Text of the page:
Foster expects the hotel to open in the fall of 2017.

Wednesday, November 18, 2015

Wicked Pony

When driving into Baldwin City, it’s hard to miss the rearing horse and cowboy bronze statue on the front lawn of the Mid-America Bank. So what is the history of this statue? Who sculpted it. Those were the questions we sought to find out. After searching the internet and asking around town, we finally went to Mid-America Bank and talked with Jeff Hill, Vice-President of the bank. According to Hill, it is a replica of Frederic Remington's "Wicked Pony."

photographer Kevin Surbaugh

About the "Wicked Pony" statue:
According to the article by Shannon  J. Hatfield, on the Remington Art website “The Wicked Pony” (1898) was inspired a past event that Remington witnessed. Where a cowboy attempted to wrestle the horse, after being thrown from the animal. An event, which proved dangerous to the cowboy, after being fatally kicked.
Due to a fire only ten of the made, making this piece is one of Remington's rarer pieces.

photographer Kevin Surbaugh
About Frederic Remington:
Frederic Remington (1861–1909) was an American painter, illustrator, sculptor, and writer who specialized in depictions of the Old American West. Depicting the life of the cowboy during the 1880's and 1890's, in the opinion of many, better then any other artist of his time.
Growing up in Canton, New York, he left college at the age of 19, looking for adventure in the wild west. He operated his own ranch in Peabody, KS (north central Kansas) until failure became a reality in 1886. At which time he returned to the east coast. That same year he was commissioned by Harper's Weekly to cover the governments war against Geronimo, in Arizona as an illustrator.
He didn't actually start sculpting until 14 years before his death in 1909. His first clay sculpture, was “Bronco Buster” in 1895.

Tuesday, November 10, 2015

Quayle Rare Bible Collection

The collection of rare Bibles at Baker University started when Bishop William Alfred Quayle, left his collection of 250 volumes, to Baker University, at the time of his death in 1925. The collection contains rare Bibles as well as other items such as handwritten scrolls, and bible translations that range in age from 2000 BC to the present. Not to mention, Bibles signed by every president since Harry S. Truman. The collection now includes 900 pieces.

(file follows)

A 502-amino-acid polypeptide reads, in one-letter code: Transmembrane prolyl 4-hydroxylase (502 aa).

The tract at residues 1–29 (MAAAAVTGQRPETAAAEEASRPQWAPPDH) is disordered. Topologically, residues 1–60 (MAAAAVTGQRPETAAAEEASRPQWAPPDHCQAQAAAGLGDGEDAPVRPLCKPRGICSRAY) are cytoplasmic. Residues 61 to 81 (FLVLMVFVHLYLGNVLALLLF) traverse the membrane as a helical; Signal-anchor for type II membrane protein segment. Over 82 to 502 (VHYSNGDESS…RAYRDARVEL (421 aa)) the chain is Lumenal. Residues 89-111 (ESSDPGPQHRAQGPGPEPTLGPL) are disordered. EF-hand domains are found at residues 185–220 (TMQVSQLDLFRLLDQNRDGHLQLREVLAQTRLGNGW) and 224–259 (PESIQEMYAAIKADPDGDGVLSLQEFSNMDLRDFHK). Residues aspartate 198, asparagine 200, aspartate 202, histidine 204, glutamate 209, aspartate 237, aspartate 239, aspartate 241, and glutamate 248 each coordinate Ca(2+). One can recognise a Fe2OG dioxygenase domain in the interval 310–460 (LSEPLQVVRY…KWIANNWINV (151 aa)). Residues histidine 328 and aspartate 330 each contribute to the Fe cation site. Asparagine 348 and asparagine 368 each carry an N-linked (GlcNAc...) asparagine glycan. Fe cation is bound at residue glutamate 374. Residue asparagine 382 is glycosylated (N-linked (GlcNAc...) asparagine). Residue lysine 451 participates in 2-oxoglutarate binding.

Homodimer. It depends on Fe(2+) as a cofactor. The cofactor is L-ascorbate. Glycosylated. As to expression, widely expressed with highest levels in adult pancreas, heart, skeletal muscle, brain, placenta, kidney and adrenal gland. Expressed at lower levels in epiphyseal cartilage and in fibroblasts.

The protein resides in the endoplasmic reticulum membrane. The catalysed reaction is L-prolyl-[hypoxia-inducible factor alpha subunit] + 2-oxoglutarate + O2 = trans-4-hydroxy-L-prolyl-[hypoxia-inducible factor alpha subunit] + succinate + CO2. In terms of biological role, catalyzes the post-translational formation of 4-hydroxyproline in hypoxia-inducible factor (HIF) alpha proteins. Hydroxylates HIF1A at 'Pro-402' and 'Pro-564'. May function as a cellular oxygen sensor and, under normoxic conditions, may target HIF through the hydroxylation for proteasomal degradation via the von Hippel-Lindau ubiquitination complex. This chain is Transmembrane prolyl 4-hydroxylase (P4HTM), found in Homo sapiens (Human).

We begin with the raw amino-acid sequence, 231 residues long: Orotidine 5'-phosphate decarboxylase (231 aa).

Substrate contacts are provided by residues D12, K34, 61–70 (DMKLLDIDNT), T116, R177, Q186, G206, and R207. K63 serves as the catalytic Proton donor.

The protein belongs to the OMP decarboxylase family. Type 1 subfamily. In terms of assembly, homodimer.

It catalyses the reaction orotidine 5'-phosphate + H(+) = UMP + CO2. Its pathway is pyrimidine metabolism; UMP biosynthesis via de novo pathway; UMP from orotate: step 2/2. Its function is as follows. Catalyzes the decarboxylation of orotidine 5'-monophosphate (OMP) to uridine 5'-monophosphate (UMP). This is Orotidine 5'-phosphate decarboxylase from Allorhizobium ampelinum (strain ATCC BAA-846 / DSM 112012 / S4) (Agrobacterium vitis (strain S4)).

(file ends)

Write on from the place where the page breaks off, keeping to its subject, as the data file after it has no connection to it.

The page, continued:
However, not every piece in the collection is displayed at any one time.  Each year, the curator carefully selects the pieces that will be displayed with that years theme (Sept 5, 2015-July 31, 2016 is King David: Poet, Warrior, Seducer & Murderer).
photographer Kevin Surbaugh

photographer Kevin Surbaugh

In the lobby, just before entering the collection are a few of the Bibles that were sent to each President since Harry Truman. 
Bibles signed by President Obama (center), Ronald Reagan (top left),
John Kennedy (top right) and Dwight Eisenhower) bottom right)
photographer Kevin Surbaugh

Bible signed by President Obama. Photographer Kevin Surbaugh
In addition is a room from the Urishay Castle, in England near the border with Wales.  The original castle that this room was once part of, was inhabited by the Delehay Family in the late 19th century.
photographer Kevin Surbaugh

Hours:         Saturday & Sunday 
                    or by appointment
                    CLOSED: All Holidays; July 4 & 5; August 1 - 31

Admission:  Free

Website:       http://www.bakeru.edu/quayle  

Phone:         (785) 594-8414

photographer Kevin Surbaugh

Location:    Collins Library at Baker University
                    518 Eighth Street
                    Baldwin City, Kansas 66006

photographer Kevin Surbaugh

Handicapped Accessibility: The building is accessible, however it is street parking, which may make it harder to get to the sidewalk and/or curb cut. 

Monday, November 9, 2015

Lawrence Looking at Plastic Bag Restrictions

If three environmental groups get their way Lawrence could become the first city in northeast Kansas to ban plastic bags.  In a recent article in the Lawrence Journal World,
Members of the Sustainability Action Network, the Sierra Wakarusa Group and the Lawrence Environmental Teams United for Sustainability (LETUS) decided it was time to “stop talking and explore some actions,” said Thad Holcombe, a member of the Sierra group.
image from Nation of Change
The city’s Sustainability Advisory Board will meet Wednesday November 11, 2015 to hear the groups proposals. At which time they will decide whether or not to explore the matter further. If they do continue looking at the the issue, it will multiple months before a final decision.
Previous attempts in the state of Kansas has failed.
Prairie Village started studying a possible ban or fine late last year. Earlier attempts to ban plastic bags in Garden City and Roeland Park failed. - Lawrence Journal World

Sunday, November 8, 2015

Baldwin City Quilts of Valor

Recently I learned of a group of ladies in Baldwin City who are busily working to make quilts to give to thirteen (13) Baldwin City area World War II veterans this Veterans Day (November 11, 2015). The effort is part of the nationwide, known as Quilts of Valor. Which according to their website,
The mission of the Quilts of Valor Foundation is to cover service members and veterans touched by war with comforting and healing Quilts of Valor.
The ladies plan to present the thirteen quilts on Nov.11 at noon at the Baldwin City Elementary School, Intermediate Center, 100 Bullpup Drive and at 2pm at Vintage Park, 321 Crimson Ave both in the city of Baldwin City.
After the presentation, the ladies will pickup their needles and thread once again, to start making quits for those who served in the Korean War, according to Jo Cornelius. Whom I first learned about the group from.
The local group can be found on Facebook as well.